One of my favorite tricks with space images is to make what's essentially a digital flipbook -- I stack a bunch of images from a sequence and make them animate. It gives the illusion of motion and a sense of depth to the planets or moons in the pictures. I usually make them animate slowly enough (at rates of 2 to 10 frames per secon) that your eye has a chance to focus on each frame as an individual photo.
Not everybody does it that way, though. I've seen some pretty cool animations made with Cassini images where they were animated at something closer to 24 frames per second, the same speed as a regular movie. Things flash by too quickly for images to be analyzed as images, but the effect can be much more, well, moving. Here's a particularly nice example, produced by geology student Nahum Chazarra, with the transitions between images matched beautifully to the dramatic chords in the Moonlight Sonata.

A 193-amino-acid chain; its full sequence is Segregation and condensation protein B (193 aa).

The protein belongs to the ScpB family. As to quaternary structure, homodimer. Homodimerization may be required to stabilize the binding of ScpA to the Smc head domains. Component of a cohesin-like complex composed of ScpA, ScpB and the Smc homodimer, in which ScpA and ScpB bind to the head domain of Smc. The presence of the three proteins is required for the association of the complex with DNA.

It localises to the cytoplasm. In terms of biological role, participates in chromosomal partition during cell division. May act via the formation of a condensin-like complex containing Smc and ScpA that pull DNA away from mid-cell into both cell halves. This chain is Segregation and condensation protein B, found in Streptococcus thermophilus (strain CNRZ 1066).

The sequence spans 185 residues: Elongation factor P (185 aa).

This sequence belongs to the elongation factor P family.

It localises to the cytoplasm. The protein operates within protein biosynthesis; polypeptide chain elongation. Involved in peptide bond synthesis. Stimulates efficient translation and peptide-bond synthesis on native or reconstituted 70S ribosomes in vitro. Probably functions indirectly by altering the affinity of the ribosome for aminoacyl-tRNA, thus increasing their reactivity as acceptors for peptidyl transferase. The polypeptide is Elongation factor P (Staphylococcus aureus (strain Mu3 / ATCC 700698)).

8 Years Around Saturn This video was created using the images taken by Cassini probe of the Saturnian system since 2004. NASA / JPL-Caltech / SSI / video by Nahum Mendez Chazarra
None of these images was taken for its dramatic effect; Cassini imaging sequences long enough to produce even brief movie clips are designed for science and/or navigation. The drama is natural, stemming from the ordered chaos of the relative motions of Saturn and its rings and its moons, and the stars behind them.
A tip of the hat to @DarkSapiens for the link to this one!